Last week, I discussed the Computer Security Institute (CSI) survey results and a recent warning from the National Infrastructure Protection Center (NIPC). I pointed out that 27 percent of the people that CSI surveyed said they had no idea whether they had suffered intrusion, which is reflected clearly in the NIPC warning that discusses dozens of e-commerce site break-ins and subsequent extortion attempts against those sites. The bottom line is that many companies simply don't have the skill sets in house that they need to keep their systems reasonably secure.
This security-skills lack is both typical and understandable—and in most cases, comes down to money. Top-notch security administrators don't come cheap. Security professionals spend a lot of time and effort honing their skills—far beyond the efforts of an average network administrator—and they deserve to be paid well for the expertise. Obviously, many companies can't afford full-time security professionals, and often, their businesses suffer the consequences. But there's a reasonable alternative to this dilemma: managed security services (MSS).
MSS provides an excellent solution for businesses that either can't afford in-house security professionals or simply don't want the overhead of managing their own security infrastructure. In addition, MSS providers can add a lot of value that you might not be able to afford otherwise, such as 24x7 network monitoring.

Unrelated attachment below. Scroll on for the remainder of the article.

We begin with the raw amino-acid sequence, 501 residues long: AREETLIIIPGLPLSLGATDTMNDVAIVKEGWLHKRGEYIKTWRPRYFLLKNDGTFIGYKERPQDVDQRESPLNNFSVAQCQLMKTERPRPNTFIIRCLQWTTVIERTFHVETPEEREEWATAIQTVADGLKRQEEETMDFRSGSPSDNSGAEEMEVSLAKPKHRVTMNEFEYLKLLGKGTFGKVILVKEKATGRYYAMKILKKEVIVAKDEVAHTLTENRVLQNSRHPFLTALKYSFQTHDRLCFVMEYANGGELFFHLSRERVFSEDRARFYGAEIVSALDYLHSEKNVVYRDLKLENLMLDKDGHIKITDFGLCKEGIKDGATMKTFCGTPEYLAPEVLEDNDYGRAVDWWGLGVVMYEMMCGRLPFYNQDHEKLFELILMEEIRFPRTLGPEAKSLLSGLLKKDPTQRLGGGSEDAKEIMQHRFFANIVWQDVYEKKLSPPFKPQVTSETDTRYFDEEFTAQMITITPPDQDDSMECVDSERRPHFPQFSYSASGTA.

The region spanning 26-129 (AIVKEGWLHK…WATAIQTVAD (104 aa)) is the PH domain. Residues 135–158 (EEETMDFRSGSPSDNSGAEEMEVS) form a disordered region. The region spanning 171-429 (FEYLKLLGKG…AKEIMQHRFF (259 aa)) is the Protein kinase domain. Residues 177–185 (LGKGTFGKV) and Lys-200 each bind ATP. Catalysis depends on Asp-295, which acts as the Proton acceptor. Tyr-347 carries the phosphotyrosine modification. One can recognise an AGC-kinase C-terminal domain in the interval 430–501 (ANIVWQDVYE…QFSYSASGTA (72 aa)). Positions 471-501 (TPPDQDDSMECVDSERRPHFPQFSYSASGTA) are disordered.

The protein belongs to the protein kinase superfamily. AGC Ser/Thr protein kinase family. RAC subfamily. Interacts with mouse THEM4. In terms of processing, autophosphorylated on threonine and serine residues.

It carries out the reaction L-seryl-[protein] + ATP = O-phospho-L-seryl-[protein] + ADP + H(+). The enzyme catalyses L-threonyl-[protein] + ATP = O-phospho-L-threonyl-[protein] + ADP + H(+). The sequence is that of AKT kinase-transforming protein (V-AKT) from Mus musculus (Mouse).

Most MSS providers offer three basic services: firewall and intrusion-detection systems, VPNs, and periodic risk assessments. Typically, these providers assess your risks and needs, help you learn how to tighten your internal and external security, install and configure any required security-related hardware and software, routinely assess your ongoing risks, and administer any custom security-related configuration needs as they arise. In a nutshell, an MSS provider serves as the security arm of your existing staff.
Two years ago, MSS providers were difficult to find. Today, they're crawling out of the woodwork. I did a quick search for "managed security" at Google.com and found more than a dozen MSS offerings on just the first three pages of search results. I noticed in the search results that most major network carriers offer their own MSS solutions, so if you're already using a major carrier, such as PSINet, you might want to check their offerings; they might offer existing customers a discount.
Other notable companies offering MSS solutions are
I briefly inspected each company's offerings and found that Ubizen (based in Belgium, with offices in the United States) has quite a package to offer. For example, Ubizen offers a secure payment service, a Web-based notary service, and something I found really interesting in light of the NIPC warning: Web application security. Be sure to check it out.
One of the greatest benefits of using MSS is the MSS provider's collective knowledge; a provider can use the knowledge gained protecting one customer to protect all customers. If you think your company can't afford reasonable security solutions, I suggest you look at MSS. FastNet offers MSS starting at only $295 per month, which is probably less than you spend on lunch during a given month.
MSS offerings are becoming more popular as time wears on. I expect this trend to continue to grow into a red-hot market segment. Take a look at MSS providers—they might be your security solution. Even if you already have in-house security administrators, consider the added value of using an MSS provider to supplement your existing infrastructure. However, as with any security-related issue, don't take things at face value. Be sure to research an MSS provider before placing any trust in its hands. Until next time, have a great week.